13. A method of preparing openings in a plate structure having inner and outer surfaces intersected by the openings for butt-welding tubes to the openings at the outer surface of the structure, comprising:
extending a mandrel through and supporting such mandrel centrally in an opening in alignment with the axis of the opening;
fixing the mandrel against withdrawal from the opening by a stop member engaging an inner surface of the structure adjacent the opening;
slidably mounting a transversely extending upper plate on the mandrel;
mounting a rotary cutting head carrying cutter tool bits on the mandrel for movement along the mandrel toward and away from the distal end area of the mandrel;
rigidly mounting a plurality of stabilizing legs to the upper plate so the legs extend generally parallel with the mandrel towards the structure;
causing the upper plate and legs to be driven towards the structure along the mandrel by a force applying device operable between the mandrel and the upper plate that places the mandrel in tension and the legs in compression, with the mandrel tension reacted by the stop member and the leg compression reacted by the outer surface of the structure;
advancing the machine tool cutter head by a tool feed device along the mandrel towards and into engagement with the opening area of the structure while driving the cutting head in rotation;
machining the opening area at the outer surface of the structure to a desired form and withdrawing the cutting head from the opening upon completion of the machining step;
releasing the mandrel from the opening and removing the mandrel and machine tool elements connected to the mandrel from the opening area.
14. The method as claimed in claim 13, wherein the structure is convex curved and including using three equally circumferentially spaced stabilizing legs attached to the upper plate.
15. The method as claimed in claim 13, wherein the legs are individually variable in length and including the step of adjusting the leg lengths so the compression forces in the legs are equalized when the legs are driven into engagement with the structure.
16. The method as claimed in claim 13, including using a cam device connected between the mandrel and upper plate to drive the upper plate and legs relative to the mandrel.
17. The method as claimed in claim 13, including using individual locking elements carried by the mandrel that are each capable of both centering the mandrel in the aperture and securing the mandrel against withdrawal from the aperture when radially extended relative to the mandrel while partially within the aperture.
18. The method as claimed in claim 13, including mounting lower leg supports on the mandrel longitudinally spaced from the upper plate towards the distal end of the mandrel, said lower leg supports including a lower plate that is slidably connected to the stabilizing legs for slidable movement along the legs; and mounting the cutting head on the lower plate for movement therewith in order to carry out the steps of advancing the cutting head along the mandrel, machining the opening area, and withdrawing the cutting head.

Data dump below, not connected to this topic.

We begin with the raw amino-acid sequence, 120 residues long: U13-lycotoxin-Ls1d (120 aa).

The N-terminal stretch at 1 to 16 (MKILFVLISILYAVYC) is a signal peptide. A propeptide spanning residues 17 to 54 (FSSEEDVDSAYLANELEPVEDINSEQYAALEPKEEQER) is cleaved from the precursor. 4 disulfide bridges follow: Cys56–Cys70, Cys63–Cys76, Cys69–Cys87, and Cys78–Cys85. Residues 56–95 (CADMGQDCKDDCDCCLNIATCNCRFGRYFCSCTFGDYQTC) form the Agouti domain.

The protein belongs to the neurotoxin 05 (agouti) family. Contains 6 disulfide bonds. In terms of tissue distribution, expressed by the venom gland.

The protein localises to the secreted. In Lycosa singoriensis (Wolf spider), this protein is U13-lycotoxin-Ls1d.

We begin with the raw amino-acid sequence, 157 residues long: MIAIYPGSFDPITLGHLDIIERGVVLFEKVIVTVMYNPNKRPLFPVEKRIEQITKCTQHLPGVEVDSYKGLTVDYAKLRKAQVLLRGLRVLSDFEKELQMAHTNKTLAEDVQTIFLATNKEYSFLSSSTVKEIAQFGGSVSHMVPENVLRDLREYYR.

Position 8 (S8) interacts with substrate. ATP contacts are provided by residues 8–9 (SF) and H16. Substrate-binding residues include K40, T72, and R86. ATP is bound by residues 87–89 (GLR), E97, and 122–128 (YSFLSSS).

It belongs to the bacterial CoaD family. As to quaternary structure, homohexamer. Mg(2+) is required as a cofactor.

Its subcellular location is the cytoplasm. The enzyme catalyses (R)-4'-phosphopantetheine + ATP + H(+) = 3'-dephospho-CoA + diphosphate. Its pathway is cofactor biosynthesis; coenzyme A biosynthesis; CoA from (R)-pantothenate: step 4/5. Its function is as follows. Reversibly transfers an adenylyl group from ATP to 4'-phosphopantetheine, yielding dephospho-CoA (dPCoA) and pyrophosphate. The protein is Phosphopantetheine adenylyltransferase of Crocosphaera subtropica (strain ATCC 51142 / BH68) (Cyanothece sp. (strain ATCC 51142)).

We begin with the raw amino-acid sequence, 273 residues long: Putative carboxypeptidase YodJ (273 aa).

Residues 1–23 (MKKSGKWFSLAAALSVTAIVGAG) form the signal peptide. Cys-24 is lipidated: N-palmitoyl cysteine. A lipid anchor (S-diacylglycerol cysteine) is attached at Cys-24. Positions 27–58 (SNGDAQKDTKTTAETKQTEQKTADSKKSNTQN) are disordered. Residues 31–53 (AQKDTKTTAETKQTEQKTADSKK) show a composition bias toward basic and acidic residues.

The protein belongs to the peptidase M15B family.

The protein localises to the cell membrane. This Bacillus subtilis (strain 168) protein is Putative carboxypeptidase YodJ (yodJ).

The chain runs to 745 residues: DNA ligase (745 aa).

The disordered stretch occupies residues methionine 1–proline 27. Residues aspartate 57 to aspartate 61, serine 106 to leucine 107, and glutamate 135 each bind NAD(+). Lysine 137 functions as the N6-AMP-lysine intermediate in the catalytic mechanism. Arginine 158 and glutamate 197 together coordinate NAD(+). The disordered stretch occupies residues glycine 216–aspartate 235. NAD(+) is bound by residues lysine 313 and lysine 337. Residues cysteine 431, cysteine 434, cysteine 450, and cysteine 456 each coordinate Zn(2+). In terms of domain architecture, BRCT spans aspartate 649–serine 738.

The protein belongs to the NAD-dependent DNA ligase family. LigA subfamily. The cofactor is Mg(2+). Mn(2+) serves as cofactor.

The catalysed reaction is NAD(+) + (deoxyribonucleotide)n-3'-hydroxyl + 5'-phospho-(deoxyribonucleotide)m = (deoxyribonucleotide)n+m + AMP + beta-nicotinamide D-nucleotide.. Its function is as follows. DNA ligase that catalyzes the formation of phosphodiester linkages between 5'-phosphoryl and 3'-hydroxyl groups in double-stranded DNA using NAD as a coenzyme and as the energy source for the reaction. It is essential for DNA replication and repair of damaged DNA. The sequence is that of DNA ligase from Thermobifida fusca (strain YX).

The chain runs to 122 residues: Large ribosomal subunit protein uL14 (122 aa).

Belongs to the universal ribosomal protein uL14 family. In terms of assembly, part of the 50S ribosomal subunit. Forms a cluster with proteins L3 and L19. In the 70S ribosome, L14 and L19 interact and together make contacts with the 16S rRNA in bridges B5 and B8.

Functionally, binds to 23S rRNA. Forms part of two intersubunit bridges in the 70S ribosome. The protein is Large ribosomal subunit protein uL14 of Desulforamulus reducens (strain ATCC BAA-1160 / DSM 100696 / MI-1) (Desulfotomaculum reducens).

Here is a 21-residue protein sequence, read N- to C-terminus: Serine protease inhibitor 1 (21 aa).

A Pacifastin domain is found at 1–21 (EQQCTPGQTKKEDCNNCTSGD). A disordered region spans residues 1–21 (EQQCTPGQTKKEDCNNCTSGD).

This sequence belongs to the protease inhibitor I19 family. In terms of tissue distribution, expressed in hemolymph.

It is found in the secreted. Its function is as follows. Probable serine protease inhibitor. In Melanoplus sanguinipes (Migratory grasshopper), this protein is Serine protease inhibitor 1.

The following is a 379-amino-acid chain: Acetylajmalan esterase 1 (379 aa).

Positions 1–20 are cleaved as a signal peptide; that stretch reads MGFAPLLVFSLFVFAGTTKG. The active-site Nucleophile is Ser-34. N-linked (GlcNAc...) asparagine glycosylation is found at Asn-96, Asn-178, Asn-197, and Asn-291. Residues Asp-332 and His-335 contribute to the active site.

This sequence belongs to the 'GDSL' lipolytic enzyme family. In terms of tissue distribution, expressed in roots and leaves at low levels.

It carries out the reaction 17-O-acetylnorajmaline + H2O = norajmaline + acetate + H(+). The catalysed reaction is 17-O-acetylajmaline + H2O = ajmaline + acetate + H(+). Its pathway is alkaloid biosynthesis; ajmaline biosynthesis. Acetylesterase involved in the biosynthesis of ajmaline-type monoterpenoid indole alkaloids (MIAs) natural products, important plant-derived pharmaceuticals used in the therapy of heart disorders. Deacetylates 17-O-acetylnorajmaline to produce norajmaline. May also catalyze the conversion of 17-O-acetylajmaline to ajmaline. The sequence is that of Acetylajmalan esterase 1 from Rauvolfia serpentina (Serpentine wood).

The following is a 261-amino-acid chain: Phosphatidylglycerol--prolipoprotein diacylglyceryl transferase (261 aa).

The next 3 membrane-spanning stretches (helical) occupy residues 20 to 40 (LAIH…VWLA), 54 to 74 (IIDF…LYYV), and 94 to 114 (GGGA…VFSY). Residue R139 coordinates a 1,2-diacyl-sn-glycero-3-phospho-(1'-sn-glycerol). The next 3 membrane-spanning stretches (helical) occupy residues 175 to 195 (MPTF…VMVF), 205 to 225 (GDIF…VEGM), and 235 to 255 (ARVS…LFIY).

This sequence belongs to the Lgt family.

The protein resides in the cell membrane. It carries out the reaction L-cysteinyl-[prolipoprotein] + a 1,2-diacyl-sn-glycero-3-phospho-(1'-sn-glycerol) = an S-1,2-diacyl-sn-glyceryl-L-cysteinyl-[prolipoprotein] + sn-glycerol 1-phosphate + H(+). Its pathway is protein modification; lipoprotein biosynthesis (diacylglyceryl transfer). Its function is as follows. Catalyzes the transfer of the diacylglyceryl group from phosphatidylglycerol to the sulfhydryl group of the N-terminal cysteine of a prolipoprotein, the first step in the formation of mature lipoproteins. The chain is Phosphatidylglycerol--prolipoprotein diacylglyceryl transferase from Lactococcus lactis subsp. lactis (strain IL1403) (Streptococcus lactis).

1. Field of the Invention
This invention relates to portable machine tools useful for preparing existing openings in heat exchange header structures for butt-welding new heat exchange tubes thereto.
2. Discussion of Related Art
Prior art techniques are known for machining the ends of pipes and tubular conduits in preparation for welding wherein a portable machine tool is secured to the pipe or conduit by means of a centered mandrel locked within the pipe and supporting the machine tool. The machine tool is advanced along the mandrel to feed a cutter head into engagement with the end of the pipe in order to generate a profile suitable for welding the pipe to another pipe or another structure.
Such a technique also has been used to machine openings in structures to which a tube is to be butt-welded. In a procedure of this kind, a mandrel can be locked within the opening and the machine tool can be advanced into engagement with the surface material surrounding the opening on one side of the structure through which the opening extends. During machining, the machine tool is literally supported by the mandrel which must react the torque and bending loads imposed on the cutting head of the machine tool as well as axial and transverse forces imposed during the machining operation.
Large heat exchange systems, such as boilers, condensers, evaporators, etc. utilize multiple heat exchanger tubes that are in direct engagement with a heating or cooling medium and which contain a fluid medium in heat exchange relationship with the heating and cooling medium. Fluid is supplied and extracted from such tubes through larger conduits or tanks located at upper and lower areas of the heat exchanger and which distribute fluid through the heat exchanger tubes.
Because the heat exchanger tubes are exposed to severe environmental conditions, they must be removed and replaced with some frequency. Typically, a defective tube is cut from the header at a location closely adjacent the tube opening in the header and then a machining operation is performed to completely remove the stub end of the tube from the header while preparing the tube opening for butt-welding a replacement tube to the header.
The thickness of the sidewalls of such headers limits the surface area against which the machine tool mandrel may be anchored when it is desired to use a machine tool maneuverable along a mandrel of the type described above. Because of the instability of the mandrel over its full length, high loads imposed on the mandrel result in transverse bending of the mandrel which produces a poor quality finish of the machined surfaces.